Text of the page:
Mammals: Facts, Characteristics, Types & Pictures

Mammals refer to a group of animals characterized mainly by the presence of mammary glands in their female species.

The mammary gland (breast) produces mills which serve as the major diet of their young ones immediately after birth.

Other memorable features distinguish the mammalian class as it houses some of the most intelligent animal species.

The term mammal was coined from the word Mammalia, originally coined by renowned biologist Carol Linnaeus in 1758.

The term traces its origin to the Latin word mamma, which translates to “tear” or “pap.”

This animal class boasts a rich history as their ancestral evolutionary origins are one of the most studied animal species.

They hold numerous ingenious features that reveal fascinating details about animals at large. 

We explore the various interesting features of the animal class as well as its sub-groups.

Interesting Facts About Mammals

  • There are about 6,399 recognized extant mammal species worldwide, with about ninety-six extinct species. 
  • Some mammals, like the male Dayak fruit bat, can feed their young from noticeable nipples beneath its wings.
  • The bowhead whale, the mammal with the longest lifespan, can live for over 200 years, approximately seven human generations.
  • The blue whale is the largest animal known to have existed, such that its tongue can weigh as much as an elephant. This sea giant measures up to 100 feet long and weighs about two hundred tons.
  • The Kitti’s hog-nosed bat is the world’s smallest mammal, about 1.3 inches long and two grams heavy.

Characteristics of Mammals


The presence of hair on the skin is one characteristic unique to mammals but not all species of the class display this quality.

Certain groups, such as the Cetaceans, and aquatic mammals, do not need to possess hair on their bodies.

Aside from a few exceptions, every other member possesses two layers on their skin: the nonvascular epidermis and the inner layer dermis.

The major function of fur or hair on the bodies of this class is thermoregulation, with particular emphasis on fur/hair denseness.

Dense fur/hair tends to improve insulation and may vary depending on the species habitat.

Arctic and desert mammals possess dense fur/hair compared to others, evidence of the use of hair/fur for thermometer regulation.

Biological Systems

Of the characteristics shared, the most ingenious and fascinating can be found in their biological systems.

This is particularly important as the complexity of their systems reveals more intricate details that point to the intelligence and supremacy of the mammalian class compared to other species.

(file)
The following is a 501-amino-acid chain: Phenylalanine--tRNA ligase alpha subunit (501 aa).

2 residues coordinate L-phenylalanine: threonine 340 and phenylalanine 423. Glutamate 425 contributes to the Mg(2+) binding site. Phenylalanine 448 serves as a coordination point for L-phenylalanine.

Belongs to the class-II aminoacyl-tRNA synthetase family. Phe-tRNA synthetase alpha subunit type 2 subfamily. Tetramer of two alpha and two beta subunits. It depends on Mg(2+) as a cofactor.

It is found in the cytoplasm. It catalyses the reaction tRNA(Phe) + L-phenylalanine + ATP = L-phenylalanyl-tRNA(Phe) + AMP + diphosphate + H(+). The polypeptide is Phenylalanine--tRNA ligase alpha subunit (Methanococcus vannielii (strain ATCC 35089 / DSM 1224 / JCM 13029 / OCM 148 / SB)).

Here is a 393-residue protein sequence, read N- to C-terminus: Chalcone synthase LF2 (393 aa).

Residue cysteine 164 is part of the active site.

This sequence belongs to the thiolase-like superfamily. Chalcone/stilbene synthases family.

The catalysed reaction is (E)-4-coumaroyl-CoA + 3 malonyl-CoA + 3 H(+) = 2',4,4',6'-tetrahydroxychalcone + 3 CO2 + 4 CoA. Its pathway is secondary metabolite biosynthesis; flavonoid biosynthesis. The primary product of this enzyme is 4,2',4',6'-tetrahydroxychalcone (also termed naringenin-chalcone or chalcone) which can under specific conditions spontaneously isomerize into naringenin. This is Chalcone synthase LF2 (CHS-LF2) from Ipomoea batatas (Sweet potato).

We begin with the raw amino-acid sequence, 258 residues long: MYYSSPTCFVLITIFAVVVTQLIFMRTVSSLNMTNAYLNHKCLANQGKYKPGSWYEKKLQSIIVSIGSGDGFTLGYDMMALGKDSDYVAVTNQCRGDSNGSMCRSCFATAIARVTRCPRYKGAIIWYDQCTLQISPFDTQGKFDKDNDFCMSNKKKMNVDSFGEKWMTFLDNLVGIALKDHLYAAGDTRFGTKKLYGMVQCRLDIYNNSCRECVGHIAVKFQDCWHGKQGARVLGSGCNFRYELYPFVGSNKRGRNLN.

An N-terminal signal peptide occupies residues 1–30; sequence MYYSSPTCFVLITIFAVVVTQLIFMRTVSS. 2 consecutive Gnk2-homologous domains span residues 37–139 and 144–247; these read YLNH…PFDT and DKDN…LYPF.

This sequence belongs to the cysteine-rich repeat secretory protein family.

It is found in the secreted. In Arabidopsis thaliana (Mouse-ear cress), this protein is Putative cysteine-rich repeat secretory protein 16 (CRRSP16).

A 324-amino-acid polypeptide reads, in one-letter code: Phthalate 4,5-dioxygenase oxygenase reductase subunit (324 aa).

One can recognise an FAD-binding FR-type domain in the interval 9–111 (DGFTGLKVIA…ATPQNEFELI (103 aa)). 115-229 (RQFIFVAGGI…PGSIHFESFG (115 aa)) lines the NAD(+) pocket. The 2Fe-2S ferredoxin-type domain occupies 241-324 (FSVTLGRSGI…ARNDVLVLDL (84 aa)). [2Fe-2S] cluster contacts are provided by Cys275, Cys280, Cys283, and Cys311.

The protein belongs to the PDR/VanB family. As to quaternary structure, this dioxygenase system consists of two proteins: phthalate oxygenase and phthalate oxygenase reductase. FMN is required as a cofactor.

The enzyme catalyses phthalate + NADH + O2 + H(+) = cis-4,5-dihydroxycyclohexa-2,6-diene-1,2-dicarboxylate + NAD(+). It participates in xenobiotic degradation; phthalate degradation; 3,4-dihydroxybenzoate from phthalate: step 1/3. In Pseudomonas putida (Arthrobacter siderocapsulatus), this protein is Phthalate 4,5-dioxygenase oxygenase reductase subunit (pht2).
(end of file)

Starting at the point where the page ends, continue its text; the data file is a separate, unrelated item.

In the biological framework of mammals, one general shared feature is the presence of cervical vertebrae (neck bones).

All mammals possess seven cervical vertebrates except the two-toed sloth and manatee, who both possess six cervical bones. The three-toed sloth, however, possesses about 9 cervical vertebrae. 

Another feature of the biological makeup of mammals that sets them apart from other animal species is the neocortex in the brain.

Only mammals possess a neocortex in their brain. This feature is noteworthy as the neocortex is integral to cognition, generation of motor commands, sensory perception, spatial language, and reason.

The exclusivity of the neocortex to the brains of mammals reveals in grand detail how much intelligence can be exhibited by species that belong to the animal group.

The hearts of mammals ranks as one of the major characteristics exhibited by species in the animal group.

Exclusive to all group members, mammalian hearts all have four chambers, two lower ventricles, which operate as the discharging chambers, and the upper atria, known as the receiving chambers.

The chambers of the heart of this group are separated by four valves which help direct the flow of blood in the right direction.

The lungs in mammals are honeycombed and spongy and operate alongside the diaphragm, which makes breathing possible.

The biological characteristics exclusive to the class further extend to their excretory systems. Being ureotelic, species of the animal class make use of their livers to convert ammonia to urea.

The kidney, an important organ in the excretory process, is shaped like a bean and has distinctive parts, such as the renal pyramid and renal pelvis.